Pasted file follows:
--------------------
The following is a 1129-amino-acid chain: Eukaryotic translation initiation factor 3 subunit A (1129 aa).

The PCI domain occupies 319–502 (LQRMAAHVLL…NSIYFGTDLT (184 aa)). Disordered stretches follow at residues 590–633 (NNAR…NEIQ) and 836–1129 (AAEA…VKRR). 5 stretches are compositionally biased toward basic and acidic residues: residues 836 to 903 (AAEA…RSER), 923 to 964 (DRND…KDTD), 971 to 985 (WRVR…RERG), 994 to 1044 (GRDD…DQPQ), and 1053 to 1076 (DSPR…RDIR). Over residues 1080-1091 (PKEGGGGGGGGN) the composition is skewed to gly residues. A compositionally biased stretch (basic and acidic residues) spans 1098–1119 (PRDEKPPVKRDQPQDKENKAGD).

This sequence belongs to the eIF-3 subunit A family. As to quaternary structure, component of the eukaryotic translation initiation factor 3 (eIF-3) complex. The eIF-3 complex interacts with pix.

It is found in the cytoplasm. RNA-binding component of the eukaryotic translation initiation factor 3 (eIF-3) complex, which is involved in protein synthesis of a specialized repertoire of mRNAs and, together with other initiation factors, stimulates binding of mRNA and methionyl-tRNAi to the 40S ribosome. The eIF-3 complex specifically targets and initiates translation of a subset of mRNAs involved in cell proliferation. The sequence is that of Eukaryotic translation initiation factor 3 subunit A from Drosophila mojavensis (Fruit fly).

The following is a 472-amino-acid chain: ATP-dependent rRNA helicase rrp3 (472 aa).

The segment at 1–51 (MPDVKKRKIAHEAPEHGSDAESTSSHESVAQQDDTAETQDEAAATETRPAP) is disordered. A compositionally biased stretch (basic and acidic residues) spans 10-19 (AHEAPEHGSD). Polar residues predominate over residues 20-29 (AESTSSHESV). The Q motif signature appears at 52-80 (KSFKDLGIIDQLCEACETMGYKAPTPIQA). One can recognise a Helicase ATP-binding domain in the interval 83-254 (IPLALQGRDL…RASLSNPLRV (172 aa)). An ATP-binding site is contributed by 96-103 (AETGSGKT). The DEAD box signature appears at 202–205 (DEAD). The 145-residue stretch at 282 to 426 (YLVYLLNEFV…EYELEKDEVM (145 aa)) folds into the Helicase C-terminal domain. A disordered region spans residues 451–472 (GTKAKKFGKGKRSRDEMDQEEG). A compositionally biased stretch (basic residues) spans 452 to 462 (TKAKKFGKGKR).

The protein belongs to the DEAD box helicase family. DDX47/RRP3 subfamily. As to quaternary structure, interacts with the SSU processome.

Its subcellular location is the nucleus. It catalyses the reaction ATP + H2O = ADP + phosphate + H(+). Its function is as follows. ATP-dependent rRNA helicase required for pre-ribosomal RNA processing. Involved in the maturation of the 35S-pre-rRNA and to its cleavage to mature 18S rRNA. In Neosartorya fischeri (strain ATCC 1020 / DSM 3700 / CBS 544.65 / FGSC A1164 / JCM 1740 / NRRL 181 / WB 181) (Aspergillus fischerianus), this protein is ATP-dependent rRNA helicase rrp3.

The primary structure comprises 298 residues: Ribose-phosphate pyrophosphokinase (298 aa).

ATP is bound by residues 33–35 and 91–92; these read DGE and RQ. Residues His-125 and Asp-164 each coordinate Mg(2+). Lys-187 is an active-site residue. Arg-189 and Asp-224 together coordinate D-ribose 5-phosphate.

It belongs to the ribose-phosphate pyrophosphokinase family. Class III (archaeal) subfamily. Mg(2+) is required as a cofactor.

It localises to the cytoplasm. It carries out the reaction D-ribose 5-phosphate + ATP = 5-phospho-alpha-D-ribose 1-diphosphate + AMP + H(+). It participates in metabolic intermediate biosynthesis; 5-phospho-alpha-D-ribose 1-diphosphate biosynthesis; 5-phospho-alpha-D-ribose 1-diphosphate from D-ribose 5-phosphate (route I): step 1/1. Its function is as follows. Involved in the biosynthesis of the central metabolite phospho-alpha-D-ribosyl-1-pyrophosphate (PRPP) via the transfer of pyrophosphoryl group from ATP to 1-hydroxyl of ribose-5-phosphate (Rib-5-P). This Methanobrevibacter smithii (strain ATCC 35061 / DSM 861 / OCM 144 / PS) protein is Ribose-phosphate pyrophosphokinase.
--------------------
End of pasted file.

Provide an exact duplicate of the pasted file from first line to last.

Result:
The following is a 1129-amino-acid chain: Eukaryotic translation initiation factor 3 subunit A (1129 aa).

The PCI domain occupies 319–502 (LQRMAAHVLL…NSIYFGTDLT (184 aa)). Disordered stretches follow at residues 590–633 (NNAR…NEIQ) and 836–1129 (AAEA…VKRR). 5 stretches are compositionally biased toward basic and acidic residues: residues 836 to 903 (AAEA…RSER), 923 to 964 (DRND…KDTD), 971 to 985 (WRVR…RERG), 994 to 1044 (GRDD…DQPQ), and 1053 to 1076 (DSPR…RDIR). Over residues 1080-1091 (PKEGGGGGGGGN) the composition is skewed to gly residues. A compositionally biased stretch (basic and acidic residues) spans 1098–1119 (PRDEKPPVKRDQPQDKENKAGD).

This sequence belongs to the eIF-3 subunit A family. As to quaternary structure, component of the eukaryotic translation initiation factor 3 (eIF-3) complex. The eIF-3 complex interacts with pix.

It is found in the cytoplasm. RNA-binding component of the eukaryotic translation initiation factor 3 (eIF-3) complex, which is involved in protein synthesis of a specialized repertoire of mRNAs and, together with other initiation factors, stimulates binding of mRNA and methionyl-tRNAi to the 40S ribosome. The eIF-3 complex specifically targets and initiates translation of a subset of mRNAs involved in cell proliferation. The sequence is that of Eukaryotic translation initiation factor 3 subunit A from Drosophila mojavensis (Fruit fly).

The following is a 472-amino-acid chain: ATP-dependent rRNA helicase rrp3 (472 aa).

The segment at 1–51 (MPDVKKRKIAHEAPEHGSDAESTSSHESVAQQDDTAETQDEAAATETRPAP) is disordered. A compositionally biased stretch (basic and acidic residues) spans 10-19 (AHEAPEHGSD). Polar residues predominate over residues 20-29 (AESTSSHESV). The Q motif signature appears at 52-80 (KSFKDLGIIDQLCEACETMGYKAPTPIQA). One can recognise a Helicase ATP-binding domain in the interval 83-254 (IPLALQGRDL…RASLSNPLRV (172 aa)). An ATP-binding site is contributed by 96-103 (AETGSGKT). The DEAD box signature appears at 202–205 (DEAD). The 145-residue stretch at 282 to 426 (YLVYLLNEFV…EYELEKDEVM (145 aa)) folds into the Helicase C-terminal domain. A disordered region spans residues 451–472 (GTKAKKFGKGKRSRDEMDQEEG). A compositionally biased stretch (basic residues) spans 452 to 462 (TKAKKFGKGKR).

The protein belongs to the DEAD box helicase family. DDX47/RRP3 subfamily. As to quaternary structure, interacts with the SSU processome.

Its subcellular location is the nucleus. It catalyses the reaction ATP + H2O = ADP + phosphate + H(+). Its function is as follows. ATP-dependent rRNA helicase required for pre-ribosomal RNA processing. Involved in the maturation of the 35S-pre-rRNA and to its cleavage to mature 18S rRNA. In Neosartorya fischeri (strain ATCC 1020 / DSM 3700 / CBS 544.65 / FGSC A1164 / JCM 1740 / NRRL 181 / WB 181) (Aspergillus fischerianus), this protein is ATP-dependent rRNA helicase rrp3.

The primary structure comprises 298 residues: Ribose-phosphate pyrophosphokinase (298 aa).

ATP is bound by residues 33–35 and 91–92; these read DGE and RQ. Residues His-125 and Asp-164 each coordinate Mg(2+). Lys-187 is an active-site residue. Arg-189 and Asp-224 together coordinate D-ribose 5-phosphate.

It belongs to the ribose-phosphate pyrophosphokinase family. Class III (archaeal) subfamily. Mg(2+) is required as a cofactor.

It localises to the cytoplasm. It carries out the reaction D-ribose 5-phosphate + ATP = 5-phospho-alpha-D-ribose 1-diphosphate + AMP + H(+). It participates in metabolic intermediate biosynthesis; 5-phospho-alpha-D-ribose 1-diphosphate biosynthesis; 5-phospho-alpha-D-ribose 1-diphosphate from D-ribose 5-phosphate (route I): step 1/1. Its function is as follows. Involved in the biosynthesis of the central metabolite phospho-alpha-D-ribosyl-1-pyrophosphate (PRPP) via the transfer of pyrophosphoryl group from ATP to 1-hydroxyl of ribose-5-phosphate (Rib-5-P). This Methanobrevibacter smithii (strain ATCC 35061 / DSM 861 / OCM 144 / PS) protein is Ribose-phosphate pyrophosphokinase.